Orwell wrote “Who controls the present controls the past” and in light of the current state of politics in America, Orwell proclaimed truth. I’m referring of course to George Orwell, English writer of the dystopian “1984”, his eerily prescient vision of the contemporary world. In its “book within a book,” the supposedly “underground” text exposing the truth of society and how it is controlled, we discover a detailed description of power entirely relevant today.
While space limits a full discussion of his remarkable work, one element demands examination, namely the ways in which those seeking and holding present power so successfully reinvent the past that they themselves come to believe their own invention. In “1984” this is the implementation of “doublethink,” retraining the mind to consciously replace facts of the past with new facts tailored to the needs of the present, and to do so thoroughly, completely and without any lingering doubt.
It is within this context, for example, that the present crowd of Republican presidential aspirants elevate Ronald Reagan to the exalted pantheon of “tax cuts, small government and balanced budgets” despite Reagan’s factual history to the contrary. Repeated incessantly, dependent upon the intentionally cultivated ignorance and intellectual laziness of ordinary citizens and driven by the imperatives of gaining and retaining power, this reconstruction of the past into a narrative that better suits the present could not have been more successfully created by Orwell’s Ministry of Truth. Thus we witness statements delivered with pure conviction, unblemished confidence and absolute belief despite the speaker’s simultaneous knowledge that everything they are saying is false. To quote Orwell: “Doublethink means the power of holding two contradictory beliefs in one’s mind simultaneously and accepting both of them.”
In this spirit, declarations about the failure of banking regulation, the natural virtue of free markets, how massive military spending produces peace, that poverty is created by government, global warming is a hoax, consumer protection costs jobs, and that the 1% are responsible for the success of our economy are all supported by newly minted facts about the past, despite decades of documented history that indicate otherwise. Again, Orwell maps out the prerogatives of power: “To tell deliberate lies while genuinely believing in them, to forget any fact that has become inconvenient and then, when it becomes necessary again, to draw it back from oblivion for just so long as it is needed, to deny the existence of objective reality and all the while to take account of the reality which one denies – all this is indispensably necessary….If one is to rule, and to continue ruling, one must be able to dislocate the sense of reality.”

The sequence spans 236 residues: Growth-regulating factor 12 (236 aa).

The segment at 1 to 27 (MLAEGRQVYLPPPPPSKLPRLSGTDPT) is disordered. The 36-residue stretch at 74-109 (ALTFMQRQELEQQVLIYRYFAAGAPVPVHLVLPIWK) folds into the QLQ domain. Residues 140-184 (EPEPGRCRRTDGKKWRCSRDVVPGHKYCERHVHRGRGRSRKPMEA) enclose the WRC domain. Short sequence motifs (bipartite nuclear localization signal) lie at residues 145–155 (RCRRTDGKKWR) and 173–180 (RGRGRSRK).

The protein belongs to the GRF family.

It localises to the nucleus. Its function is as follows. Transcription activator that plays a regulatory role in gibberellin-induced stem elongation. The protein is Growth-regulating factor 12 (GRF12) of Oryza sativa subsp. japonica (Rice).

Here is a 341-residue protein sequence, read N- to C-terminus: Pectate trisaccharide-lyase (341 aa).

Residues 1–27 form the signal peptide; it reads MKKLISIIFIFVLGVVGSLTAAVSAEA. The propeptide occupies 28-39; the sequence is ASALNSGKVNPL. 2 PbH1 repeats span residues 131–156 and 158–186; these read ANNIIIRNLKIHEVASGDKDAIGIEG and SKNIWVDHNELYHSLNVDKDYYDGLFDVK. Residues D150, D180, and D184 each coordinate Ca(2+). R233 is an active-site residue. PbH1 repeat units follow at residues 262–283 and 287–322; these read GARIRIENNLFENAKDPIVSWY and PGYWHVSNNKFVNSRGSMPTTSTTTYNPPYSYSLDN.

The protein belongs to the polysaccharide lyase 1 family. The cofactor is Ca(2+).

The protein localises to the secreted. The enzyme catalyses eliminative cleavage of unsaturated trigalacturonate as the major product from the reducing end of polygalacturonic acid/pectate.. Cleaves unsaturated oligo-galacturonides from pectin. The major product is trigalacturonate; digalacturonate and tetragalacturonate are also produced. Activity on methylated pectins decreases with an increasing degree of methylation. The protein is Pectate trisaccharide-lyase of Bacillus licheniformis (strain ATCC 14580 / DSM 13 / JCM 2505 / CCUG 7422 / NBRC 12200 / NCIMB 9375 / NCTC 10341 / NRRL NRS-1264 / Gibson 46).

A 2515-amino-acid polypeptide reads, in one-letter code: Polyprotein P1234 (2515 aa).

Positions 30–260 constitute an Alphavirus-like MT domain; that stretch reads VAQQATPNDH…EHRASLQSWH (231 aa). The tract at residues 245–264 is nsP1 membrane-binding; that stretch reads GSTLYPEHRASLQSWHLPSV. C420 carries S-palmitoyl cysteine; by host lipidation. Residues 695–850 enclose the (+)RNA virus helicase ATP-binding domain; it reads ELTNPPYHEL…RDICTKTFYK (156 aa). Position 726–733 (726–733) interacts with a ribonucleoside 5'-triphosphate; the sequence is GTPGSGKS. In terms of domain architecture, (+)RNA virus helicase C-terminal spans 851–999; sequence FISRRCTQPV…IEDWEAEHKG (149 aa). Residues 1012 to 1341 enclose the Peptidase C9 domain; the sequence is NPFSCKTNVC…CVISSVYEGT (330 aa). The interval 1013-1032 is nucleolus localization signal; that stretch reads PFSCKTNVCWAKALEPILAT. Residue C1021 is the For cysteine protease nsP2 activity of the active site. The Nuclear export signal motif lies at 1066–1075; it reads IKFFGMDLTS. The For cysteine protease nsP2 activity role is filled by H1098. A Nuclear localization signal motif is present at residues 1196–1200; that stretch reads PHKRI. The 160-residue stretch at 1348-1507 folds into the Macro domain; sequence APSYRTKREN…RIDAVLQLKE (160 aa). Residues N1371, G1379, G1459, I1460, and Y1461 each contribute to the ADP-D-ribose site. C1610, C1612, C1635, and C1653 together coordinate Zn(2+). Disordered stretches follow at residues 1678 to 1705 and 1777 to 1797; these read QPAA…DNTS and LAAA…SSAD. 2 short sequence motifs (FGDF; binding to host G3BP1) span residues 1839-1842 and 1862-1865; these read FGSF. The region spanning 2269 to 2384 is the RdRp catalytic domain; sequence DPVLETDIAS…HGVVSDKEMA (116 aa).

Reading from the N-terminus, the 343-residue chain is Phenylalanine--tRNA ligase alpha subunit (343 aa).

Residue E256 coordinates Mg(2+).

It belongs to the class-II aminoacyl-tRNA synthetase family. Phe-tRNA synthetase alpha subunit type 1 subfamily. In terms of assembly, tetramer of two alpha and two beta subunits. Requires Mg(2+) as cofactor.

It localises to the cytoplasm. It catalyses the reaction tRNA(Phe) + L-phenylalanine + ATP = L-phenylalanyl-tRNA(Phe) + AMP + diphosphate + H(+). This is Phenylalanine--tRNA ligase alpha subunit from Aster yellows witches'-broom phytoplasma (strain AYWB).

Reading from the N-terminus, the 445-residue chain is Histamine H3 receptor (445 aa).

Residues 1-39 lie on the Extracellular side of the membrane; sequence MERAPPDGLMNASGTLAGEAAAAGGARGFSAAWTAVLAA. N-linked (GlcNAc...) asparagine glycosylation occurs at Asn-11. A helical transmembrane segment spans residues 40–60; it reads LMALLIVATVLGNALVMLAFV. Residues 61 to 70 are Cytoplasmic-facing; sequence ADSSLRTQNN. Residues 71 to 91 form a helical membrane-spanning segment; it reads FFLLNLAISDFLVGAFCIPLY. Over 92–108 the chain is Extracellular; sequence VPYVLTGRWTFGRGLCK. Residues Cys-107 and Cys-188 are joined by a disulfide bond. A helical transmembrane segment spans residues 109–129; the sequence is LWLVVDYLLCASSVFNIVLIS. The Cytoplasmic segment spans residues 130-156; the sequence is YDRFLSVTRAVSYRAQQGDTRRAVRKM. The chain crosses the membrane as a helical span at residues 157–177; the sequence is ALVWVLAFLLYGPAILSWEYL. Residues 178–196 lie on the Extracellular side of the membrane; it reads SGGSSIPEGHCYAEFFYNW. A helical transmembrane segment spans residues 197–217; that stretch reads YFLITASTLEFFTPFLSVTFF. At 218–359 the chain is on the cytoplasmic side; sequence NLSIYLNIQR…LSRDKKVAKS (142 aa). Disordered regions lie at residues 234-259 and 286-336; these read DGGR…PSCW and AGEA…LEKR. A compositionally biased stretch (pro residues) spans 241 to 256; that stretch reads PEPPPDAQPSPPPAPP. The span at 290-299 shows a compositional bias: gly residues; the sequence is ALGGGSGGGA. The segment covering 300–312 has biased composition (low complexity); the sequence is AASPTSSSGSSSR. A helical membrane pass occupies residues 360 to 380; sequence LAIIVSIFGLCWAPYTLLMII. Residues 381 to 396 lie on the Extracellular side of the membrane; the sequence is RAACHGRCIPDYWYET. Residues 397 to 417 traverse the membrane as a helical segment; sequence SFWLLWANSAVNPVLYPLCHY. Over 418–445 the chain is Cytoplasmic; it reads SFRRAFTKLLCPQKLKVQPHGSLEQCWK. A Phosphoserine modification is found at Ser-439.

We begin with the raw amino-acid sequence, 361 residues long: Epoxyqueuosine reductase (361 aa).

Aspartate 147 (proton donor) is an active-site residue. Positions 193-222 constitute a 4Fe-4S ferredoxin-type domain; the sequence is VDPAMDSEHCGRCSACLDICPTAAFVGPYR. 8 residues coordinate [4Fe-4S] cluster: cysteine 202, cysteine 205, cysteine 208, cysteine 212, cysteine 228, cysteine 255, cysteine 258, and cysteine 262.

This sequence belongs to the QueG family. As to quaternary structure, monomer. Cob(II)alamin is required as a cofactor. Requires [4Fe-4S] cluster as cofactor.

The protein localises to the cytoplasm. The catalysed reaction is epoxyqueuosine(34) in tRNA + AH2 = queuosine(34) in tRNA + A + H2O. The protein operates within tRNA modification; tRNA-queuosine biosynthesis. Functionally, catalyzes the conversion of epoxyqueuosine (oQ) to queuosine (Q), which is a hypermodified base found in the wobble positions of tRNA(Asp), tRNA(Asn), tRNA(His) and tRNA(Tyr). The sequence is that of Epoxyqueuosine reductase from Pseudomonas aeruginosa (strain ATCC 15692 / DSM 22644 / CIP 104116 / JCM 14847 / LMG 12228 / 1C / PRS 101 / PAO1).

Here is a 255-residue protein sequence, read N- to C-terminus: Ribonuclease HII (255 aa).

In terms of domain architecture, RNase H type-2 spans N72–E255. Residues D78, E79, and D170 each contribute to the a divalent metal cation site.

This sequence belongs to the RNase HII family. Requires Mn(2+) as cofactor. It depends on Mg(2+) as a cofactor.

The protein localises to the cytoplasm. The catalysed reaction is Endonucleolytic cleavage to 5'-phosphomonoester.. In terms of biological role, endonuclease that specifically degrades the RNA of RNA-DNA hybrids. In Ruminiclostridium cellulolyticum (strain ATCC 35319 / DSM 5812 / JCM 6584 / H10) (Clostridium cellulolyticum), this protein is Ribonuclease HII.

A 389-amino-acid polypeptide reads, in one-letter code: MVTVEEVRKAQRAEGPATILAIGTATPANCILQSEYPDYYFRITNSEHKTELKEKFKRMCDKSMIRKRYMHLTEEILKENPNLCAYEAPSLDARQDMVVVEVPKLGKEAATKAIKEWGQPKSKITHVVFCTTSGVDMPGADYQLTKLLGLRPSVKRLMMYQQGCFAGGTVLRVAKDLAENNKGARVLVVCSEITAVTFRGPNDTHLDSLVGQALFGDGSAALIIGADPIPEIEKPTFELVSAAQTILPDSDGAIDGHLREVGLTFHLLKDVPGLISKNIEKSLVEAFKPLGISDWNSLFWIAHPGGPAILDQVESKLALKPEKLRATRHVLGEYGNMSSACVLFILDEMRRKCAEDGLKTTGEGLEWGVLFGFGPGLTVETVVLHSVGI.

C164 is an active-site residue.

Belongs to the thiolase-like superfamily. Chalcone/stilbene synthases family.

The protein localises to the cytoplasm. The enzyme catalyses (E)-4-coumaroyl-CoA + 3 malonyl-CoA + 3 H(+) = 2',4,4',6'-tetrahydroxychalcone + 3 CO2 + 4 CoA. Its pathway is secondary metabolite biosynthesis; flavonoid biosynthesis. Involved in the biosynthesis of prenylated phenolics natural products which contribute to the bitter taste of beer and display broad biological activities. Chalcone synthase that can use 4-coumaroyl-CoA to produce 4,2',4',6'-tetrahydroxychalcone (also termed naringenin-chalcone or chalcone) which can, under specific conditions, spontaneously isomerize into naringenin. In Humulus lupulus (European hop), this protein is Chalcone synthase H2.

That such techniques would support a totalitarian society lacks surprise; that they work effectively in our so-called democracy seems remarkable, but is not. I say “so-called democracy” because though elections take place, America effectively displays all the political characteristics of oligarchy, a system in which power and wealth accrues to a tiny fraction of people and institutions (the 1%) and remains tightly within their grasp despite the trappings of time, political parties, elections, economic upheavals, armed conflict, unending war preparation and natural disasters. This requires that the 99% remain confused, misled, fearful, at heightened states of anxiety and economically vulnerable.
It may be 2012, but it feels like 1984 to me.